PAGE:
As I’ve come to learn, mulberries are the perfect example of “yard to fork” produce. Mulberry trees are aggressively fast growers and mass fruit producers. Mulberries make great pies, bars, jellies and jams, syrups, and sauces. The leaves can even be used to make tea. Read Mulberries 101:Nutrition Facts and Health Benefits OR Mulberry Tree Leaf: Benefits & Uses for more information.
Wildlife love mulberries even more than I do. The best part is, unlike most fruiting plants, there is plenty to go around! My mulberry tree produces more fruit than I can pick. So, unlike most of my fruiting trees, no netting is required to protect the fruits from thieves. The mulberry way is “the more the merrier!”
Another reason why I love Mulberry trees, is MORE MULBERRY TREES! Every year, we find little mulberry saplings around our deck, shed, and sides of our house. This is from birds eating the berries and then pooping them out. The seed filled waste lands in the dirt and just like magic, a tree sprouts up.
There are so many reasons to love mulberry trees!
If you are interested in getting a Mulberry tree, I only have two tips for you…
- Plant the tree a good distance away from your deck or cars. Mulberry trees are messy. Birds that love mulberries are even messier! And I’m not talking about their feathers…
- Wear shoes that you don’t mind ruining! I mean…I still don’t wear them. HAHA! But, I also don’t mind scrubbing the stains off the bottom of my feet. I’m not the Messy Masterpiece Blog for nothing! Wink!
If you are ok with both of these conditions, then I urge you to strongly consider finding yourself a mulberry tree. And if you’re not, think about doing it for nature. It’s amazing how much more alive our yard becomes every time we add another “green baby” to our collection. This mulberry tree was no exception.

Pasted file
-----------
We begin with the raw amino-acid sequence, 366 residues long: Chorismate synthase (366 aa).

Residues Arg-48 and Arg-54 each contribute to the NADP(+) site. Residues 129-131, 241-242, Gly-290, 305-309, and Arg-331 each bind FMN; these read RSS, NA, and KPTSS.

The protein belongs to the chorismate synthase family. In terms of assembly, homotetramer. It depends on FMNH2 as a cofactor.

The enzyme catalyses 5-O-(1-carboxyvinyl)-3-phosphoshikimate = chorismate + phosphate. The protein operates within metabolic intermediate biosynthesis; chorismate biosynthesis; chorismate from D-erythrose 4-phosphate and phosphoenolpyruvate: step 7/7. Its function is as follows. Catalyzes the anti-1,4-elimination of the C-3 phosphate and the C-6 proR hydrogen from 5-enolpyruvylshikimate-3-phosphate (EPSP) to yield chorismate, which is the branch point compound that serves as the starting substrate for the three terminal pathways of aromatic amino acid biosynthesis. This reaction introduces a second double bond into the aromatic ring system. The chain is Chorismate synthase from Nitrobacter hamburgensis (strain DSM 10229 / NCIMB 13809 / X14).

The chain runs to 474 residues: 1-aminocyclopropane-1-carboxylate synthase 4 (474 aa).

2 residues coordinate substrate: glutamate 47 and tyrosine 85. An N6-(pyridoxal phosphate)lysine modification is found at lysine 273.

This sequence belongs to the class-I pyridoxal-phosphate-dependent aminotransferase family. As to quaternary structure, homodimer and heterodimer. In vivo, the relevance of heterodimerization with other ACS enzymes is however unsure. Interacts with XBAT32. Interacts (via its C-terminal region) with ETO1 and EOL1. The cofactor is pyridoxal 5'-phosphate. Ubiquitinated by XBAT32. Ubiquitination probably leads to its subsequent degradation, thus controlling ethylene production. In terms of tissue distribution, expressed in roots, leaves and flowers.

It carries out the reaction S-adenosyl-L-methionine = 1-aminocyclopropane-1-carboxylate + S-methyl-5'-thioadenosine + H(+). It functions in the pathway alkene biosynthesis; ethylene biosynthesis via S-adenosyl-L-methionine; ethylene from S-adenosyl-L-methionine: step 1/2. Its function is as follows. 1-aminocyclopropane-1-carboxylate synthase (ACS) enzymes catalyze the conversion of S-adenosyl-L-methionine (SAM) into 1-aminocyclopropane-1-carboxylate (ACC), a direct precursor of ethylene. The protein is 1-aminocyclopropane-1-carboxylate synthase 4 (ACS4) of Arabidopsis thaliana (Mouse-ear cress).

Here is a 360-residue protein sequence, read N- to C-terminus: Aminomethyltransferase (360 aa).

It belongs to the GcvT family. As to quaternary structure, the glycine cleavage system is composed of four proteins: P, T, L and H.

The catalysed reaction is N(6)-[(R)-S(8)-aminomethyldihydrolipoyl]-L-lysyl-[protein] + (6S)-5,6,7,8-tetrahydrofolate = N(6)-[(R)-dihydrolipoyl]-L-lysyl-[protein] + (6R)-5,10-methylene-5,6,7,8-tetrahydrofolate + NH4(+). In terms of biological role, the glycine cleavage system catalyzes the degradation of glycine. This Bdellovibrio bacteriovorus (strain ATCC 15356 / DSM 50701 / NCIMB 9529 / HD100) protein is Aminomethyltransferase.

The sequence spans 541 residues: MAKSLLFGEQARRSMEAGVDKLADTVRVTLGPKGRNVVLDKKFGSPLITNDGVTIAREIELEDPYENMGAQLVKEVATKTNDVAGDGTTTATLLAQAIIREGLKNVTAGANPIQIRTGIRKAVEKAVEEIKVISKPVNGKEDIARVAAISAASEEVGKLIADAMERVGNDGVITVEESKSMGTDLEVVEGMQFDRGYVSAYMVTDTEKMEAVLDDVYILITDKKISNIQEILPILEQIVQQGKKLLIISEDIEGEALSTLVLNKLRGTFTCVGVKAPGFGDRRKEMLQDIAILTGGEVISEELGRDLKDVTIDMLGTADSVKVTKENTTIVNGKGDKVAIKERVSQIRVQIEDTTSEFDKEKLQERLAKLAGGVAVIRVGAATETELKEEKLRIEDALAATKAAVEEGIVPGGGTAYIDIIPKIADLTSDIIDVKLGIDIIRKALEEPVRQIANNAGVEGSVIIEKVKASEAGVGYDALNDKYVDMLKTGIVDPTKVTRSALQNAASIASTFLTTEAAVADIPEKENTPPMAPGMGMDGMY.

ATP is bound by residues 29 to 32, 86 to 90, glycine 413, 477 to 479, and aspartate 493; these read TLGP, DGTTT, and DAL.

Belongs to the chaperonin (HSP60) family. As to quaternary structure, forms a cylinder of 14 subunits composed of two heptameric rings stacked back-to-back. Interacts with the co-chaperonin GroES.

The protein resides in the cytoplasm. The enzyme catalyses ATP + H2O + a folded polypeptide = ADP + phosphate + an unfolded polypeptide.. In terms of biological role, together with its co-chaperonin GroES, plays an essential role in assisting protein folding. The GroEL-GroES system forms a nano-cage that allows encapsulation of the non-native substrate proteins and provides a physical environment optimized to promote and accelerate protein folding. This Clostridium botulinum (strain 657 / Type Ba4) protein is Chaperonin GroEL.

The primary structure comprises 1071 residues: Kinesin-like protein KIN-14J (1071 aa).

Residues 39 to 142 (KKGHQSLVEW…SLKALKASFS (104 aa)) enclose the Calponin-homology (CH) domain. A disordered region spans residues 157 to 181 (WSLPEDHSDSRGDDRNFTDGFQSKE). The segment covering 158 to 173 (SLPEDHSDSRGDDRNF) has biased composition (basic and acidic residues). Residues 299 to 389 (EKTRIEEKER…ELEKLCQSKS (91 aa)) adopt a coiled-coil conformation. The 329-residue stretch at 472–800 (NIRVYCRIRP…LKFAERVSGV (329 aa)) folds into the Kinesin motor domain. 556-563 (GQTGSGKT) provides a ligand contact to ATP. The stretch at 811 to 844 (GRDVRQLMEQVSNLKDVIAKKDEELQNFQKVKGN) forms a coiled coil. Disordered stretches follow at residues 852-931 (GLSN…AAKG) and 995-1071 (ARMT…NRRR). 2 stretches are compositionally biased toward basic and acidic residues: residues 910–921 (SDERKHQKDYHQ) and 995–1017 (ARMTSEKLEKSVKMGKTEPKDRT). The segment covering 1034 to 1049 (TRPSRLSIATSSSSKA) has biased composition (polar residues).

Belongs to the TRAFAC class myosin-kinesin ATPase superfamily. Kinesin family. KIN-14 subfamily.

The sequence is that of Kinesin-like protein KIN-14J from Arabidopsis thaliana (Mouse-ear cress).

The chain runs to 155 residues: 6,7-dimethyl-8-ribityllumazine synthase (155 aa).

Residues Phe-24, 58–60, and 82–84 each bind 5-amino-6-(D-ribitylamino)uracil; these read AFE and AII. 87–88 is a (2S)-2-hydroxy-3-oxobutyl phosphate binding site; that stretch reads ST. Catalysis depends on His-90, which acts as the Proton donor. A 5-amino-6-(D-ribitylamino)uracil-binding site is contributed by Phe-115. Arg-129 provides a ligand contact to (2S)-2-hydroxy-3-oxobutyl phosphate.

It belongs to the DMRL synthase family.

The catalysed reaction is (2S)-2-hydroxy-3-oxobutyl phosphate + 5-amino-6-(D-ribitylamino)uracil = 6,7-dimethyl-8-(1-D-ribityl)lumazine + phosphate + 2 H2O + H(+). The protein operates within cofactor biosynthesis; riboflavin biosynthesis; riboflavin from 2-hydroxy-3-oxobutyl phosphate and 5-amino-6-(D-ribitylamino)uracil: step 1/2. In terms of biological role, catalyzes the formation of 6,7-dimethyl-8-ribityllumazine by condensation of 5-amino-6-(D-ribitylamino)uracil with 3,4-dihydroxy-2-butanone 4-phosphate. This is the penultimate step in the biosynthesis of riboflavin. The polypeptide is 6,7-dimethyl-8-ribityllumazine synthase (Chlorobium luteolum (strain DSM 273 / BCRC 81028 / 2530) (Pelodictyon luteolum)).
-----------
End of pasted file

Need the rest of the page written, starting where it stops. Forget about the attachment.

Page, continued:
The possibilities with a mulberry tree are endless. Whether you want to attract more nature, or are looking to add something extra to your homestead, mulberries are a great option! Don’t believe me? Read more at Why You Should Plant A Mulberry Tree (Or Three) to be persuaded further.
Maybe you’re like me and are more motivated by food than by words. I got ya’! At the bottom of this page you will find one of my favorite mulberry recipes…Mulberry Pie Bars! All you need to do, is rummage up a few cups of mulberries. I’m willing to bet someone you know already has some…just ask around!
Can’t find anyone with mulberries? I’ve come to learn that mulberries are fairly easy to forage for. It can even be a fun (and free) activity to get your family off the tech and into the world. Get started with How to Forage for Mulberries.
Whatever you decide to do, please be sure to let us know how it went on my Contact page! You’re feedback is important to me and only helps Messy Masterpiece Blog get bigger and better!
Happy mulberry hunting (and eating), readers!
Mulberry Pie BarsCourse: Dessert, Family Favorite
1 1/2-2 cups flour
1/2 cup oil
1/4 cup milk
3 cups mulberries (you can also substitute or add black raspberries, raspberries, or blackberries for different flavors)
1/2 cup maple sugar (I use this one, but you can also substitute granulated sugar instead)
1 tbsp flour
1 tsp almond extract
- Make the crust by mixing first three ingredients until well combined. Divide the crust in half.
- Press one half of the crust into the bottom of a square baking dish. Set the other half aside.
- In a separate bowl, combine the filling ingredients, Then pour the filling mixture over the bottom crust.
- Crumble the rest of the crust on top of the filling and gently press it down.
- Bake at 350 degrees for 45mins.